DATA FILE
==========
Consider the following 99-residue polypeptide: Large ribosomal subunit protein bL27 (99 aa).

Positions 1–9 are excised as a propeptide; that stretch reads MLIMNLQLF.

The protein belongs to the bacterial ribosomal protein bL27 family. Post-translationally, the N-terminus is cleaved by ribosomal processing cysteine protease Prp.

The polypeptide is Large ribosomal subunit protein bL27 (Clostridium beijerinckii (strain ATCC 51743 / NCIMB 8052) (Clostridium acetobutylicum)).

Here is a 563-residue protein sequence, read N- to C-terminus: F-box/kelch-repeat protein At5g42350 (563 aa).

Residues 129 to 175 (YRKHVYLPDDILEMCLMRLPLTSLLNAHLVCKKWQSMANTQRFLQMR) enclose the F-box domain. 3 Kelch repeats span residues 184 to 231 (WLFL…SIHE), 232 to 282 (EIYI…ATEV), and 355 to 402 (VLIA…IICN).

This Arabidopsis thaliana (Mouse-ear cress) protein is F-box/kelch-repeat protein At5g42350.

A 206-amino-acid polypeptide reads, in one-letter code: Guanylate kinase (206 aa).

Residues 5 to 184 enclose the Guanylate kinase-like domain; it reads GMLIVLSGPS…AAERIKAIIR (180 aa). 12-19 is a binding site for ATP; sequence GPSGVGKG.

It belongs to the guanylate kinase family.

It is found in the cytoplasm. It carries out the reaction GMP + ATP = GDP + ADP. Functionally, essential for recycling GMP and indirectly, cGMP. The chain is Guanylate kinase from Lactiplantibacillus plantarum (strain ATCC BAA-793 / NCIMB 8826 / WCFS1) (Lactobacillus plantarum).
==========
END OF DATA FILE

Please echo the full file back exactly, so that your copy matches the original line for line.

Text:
Consider the following 99-residue polypeptide: Large ribosomal subunit protein bL27 (99 aa).

Positions 1–9 are excised as a propeptide; that stretch reads MLIMNLQLF.

The protein belongs to the bacterial ribosomal protein bL27 family. Post-translationally, the N-terminus is cleaved by ribosomal processing cysteine protease Prp.

The polypeptide is Large ribosomal subunit protein bL27 (Clostridium beijerinckii (strain ATCC 51743 / NCIMB 8052) (Clostridium acetobutylicum)).

Here is a 563-residue protein sequence, read N- to C-terminus: F-box/kelch-repeat protein At5g42350 (563 aa).

Residues 129 to 175 (YRKHVYLPDDILEMCLMRLPLTSLLNAHLVCKKWQSMANTQRFLQMR) enclose the F-box domain. 3 Kelch repeats span residues 184 to 231 (WLFL…SIHE), 232 to 282 (EIYI…ATEV), and 355 to 402 (VLIA…IICN).

This Arabidopsis thaliana (Mouse-ear cress) protein is F-box/kelch-repeat protein At5g42350.

A 206-amino-acid polypeptide reads, in one-letter code: Guanylate kinase (206 aa).

Residues 5 to 184 enclose the Guanylate kinase-like domain; it reads GMLIVLSGPS…AAERIKAIIR (180 aa). 12-19 is a binding site for ATP; sequence GPSGVGKG.

It belongs to the guanylate kinase family.

It is found in the cytoplasm. It carries out the reaction GMP + ATP = GDP + ADP. Functionally, essential for recycling GMP and indirectly, cGMP. The chain is Guanylate kinase from Lactiplantibacillus plantarum (strain ATCC BAA-793 / NCIMB 8826 / WCFS1) (Lactobacillus plantarum).